|A new decision model for cost-utility comparisons of chemotherapy in recurrent metastatic breast cancer
|Hutton J, Brown R, Borowitz M, Abrams K, Rothman M, Shakespeare A
This is a critical abstract of an economic evaluation that meets the criteria for inclusion on NHS EED. Each abstract contains a brief summary of the methods, the results and conclusions followed by a detailed critical assessment on the reliability of the study and the conclusions drawn.
Docetaxel versus paclitaxel as second line therapy to patients with anthracycline-resistant metastatic breast cancer.
The study considered a hypothetical, but representative, female patient with the following characteristics: Breast mass with axillary lymph node involvement was discovered six years previously; the patient had radial mastectomy with axillary clearance and received cyclophosphamide, methotrexate and fluorouracil (CMF). Five years later she developed bone pain and metastatic breast cancer was diagnosed. Further chemotherapy was given containing anthracycline (FAC) and had a partial response lasting 6 months followed by further progression resulting in lung metastases. The age of the chosen patient was not stated.
Hospital. The economic study was conducted in the UK.
Dates to which data relate
Effectiveness studies conducted between 1995 and 1996. Resource and cost data were obtained from a national database and literature published in 1996. Prices were converted to 1994 levels.
Source of effectiveness data
The effectiveness data were derived from a review/synthesis of previous studies in combination with estimates based on expert opinion.
A Markov model was utilised to estimate benefits and costs.
Outcomes assessed in the review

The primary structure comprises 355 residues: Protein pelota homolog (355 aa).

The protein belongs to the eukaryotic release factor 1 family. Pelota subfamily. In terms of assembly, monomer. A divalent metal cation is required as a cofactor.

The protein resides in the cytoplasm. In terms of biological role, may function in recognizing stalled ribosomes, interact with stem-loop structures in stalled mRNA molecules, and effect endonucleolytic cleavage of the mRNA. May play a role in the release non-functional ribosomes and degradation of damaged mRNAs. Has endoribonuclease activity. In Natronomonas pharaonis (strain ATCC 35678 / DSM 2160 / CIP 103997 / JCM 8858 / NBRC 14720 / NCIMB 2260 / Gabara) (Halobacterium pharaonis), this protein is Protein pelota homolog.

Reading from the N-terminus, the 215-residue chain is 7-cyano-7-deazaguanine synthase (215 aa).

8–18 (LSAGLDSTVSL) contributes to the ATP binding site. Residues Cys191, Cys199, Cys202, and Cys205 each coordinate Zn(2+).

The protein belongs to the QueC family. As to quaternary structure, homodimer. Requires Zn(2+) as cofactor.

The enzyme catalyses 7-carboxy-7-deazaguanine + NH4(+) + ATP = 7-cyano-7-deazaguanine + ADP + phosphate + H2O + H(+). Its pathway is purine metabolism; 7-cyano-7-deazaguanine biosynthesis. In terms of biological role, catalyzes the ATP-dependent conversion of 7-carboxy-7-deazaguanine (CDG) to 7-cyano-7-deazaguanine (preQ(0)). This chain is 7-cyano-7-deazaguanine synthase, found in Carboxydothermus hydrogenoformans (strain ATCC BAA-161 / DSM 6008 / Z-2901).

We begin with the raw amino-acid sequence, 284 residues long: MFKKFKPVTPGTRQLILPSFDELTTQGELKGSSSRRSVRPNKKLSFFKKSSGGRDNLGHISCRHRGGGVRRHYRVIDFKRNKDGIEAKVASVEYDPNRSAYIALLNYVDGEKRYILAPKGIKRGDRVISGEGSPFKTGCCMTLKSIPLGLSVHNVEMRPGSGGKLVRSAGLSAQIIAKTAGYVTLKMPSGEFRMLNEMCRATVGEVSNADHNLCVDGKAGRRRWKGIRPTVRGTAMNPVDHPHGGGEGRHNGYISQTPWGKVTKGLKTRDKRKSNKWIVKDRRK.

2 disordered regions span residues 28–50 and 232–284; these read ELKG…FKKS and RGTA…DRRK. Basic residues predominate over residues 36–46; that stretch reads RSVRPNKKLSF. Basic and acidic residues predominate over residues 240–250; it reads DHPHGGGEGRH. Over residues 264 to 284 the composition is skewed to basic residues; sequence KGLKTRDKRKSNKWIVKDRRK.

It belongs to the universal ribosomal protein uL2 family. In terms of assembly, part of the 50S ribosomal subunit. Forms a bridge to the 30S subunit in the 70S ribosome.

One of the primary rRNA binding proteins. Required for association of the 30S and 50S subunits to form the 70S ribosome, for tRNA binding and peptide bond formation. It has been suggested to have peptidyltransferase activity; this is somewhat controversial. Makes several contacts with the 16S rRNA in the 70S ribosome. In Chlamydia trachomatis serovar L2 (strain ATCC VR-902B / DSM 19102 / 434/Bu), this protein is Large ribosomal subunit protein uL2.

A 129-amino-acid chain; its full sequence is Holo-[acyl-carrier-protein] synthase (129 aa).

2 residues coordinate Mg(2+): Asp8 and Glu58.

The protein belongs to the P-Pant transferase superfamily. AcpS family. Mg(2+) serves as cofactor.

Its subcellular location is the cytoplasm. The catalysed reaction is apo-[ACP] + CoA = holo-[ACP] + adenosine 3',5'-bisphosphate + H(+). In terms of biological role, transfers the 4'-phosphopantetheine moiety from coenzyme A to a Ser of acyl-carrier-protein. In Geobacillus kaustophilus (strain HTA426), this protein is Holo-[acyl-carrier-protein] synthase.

The review assessed the following positive outcomes and side-effects associated with each treatment regimen: Overall response rate, stable disease, early progressive disease, infections, hospitalised for infection, febrile neutropenia (FN), hospitalised for FN (3 days), severe neurotoxicity, severe fluid retention, severe arthralgia/myalgia or skin reactions, and death associated with infection and FN.
Study designs and other criteria for inclusion in the review
The authors did not state any specific inclusion criteria and the studies reviewed were only classified asclinical trials'. The authors included previous studies with the same disease profile as the hypothetical patient used in the model and rejected others.
Sources searched to identify primary studies
Criteria used to ensure the validity of primary studies
Methods used to judge relevance and validity, and for extracting data
Number of primary studies included
The authors reviewed approximately 13 studies of which data from 5 were ultimately used to provide base-line inputs to the model.
Methods of combining primary studies
The method of pooling studies is unclear.
Investigation of differences between primary studies
The authors demonstrated that they had investigated the results of previous studies and eliminated those which did not comply with the model criteria. Two examples of this were the inclusion of trials that only examined patients with anthracycline-resistant metastatic breast cancer, and the selection of dosage rates appropriate to this category of patient.
Results of the review
The following outcome results, for docetaxel and paclitaxel respectively,were selected for inclusion in the model:
Overall response rate = 47% and 21%, stable disease = 33% and 59%, early progressive disease = 20% for both therapies, infections = 25% and 23%,hospitalised for infection = 25% of infections, febrile neutropenia (FN) = 22% and 12.5%, hospitalised for FN (3 days) = 25% of FN, severe neurotoxicity = 3.5% and 7%, severe fluid retention = 7% and 0%, severe arthralgia/myalgia or skin reactions = 12% and 16%, and death associated with infection and FN = 0.8% and 1%.
Measure of benefits used in the economic analysis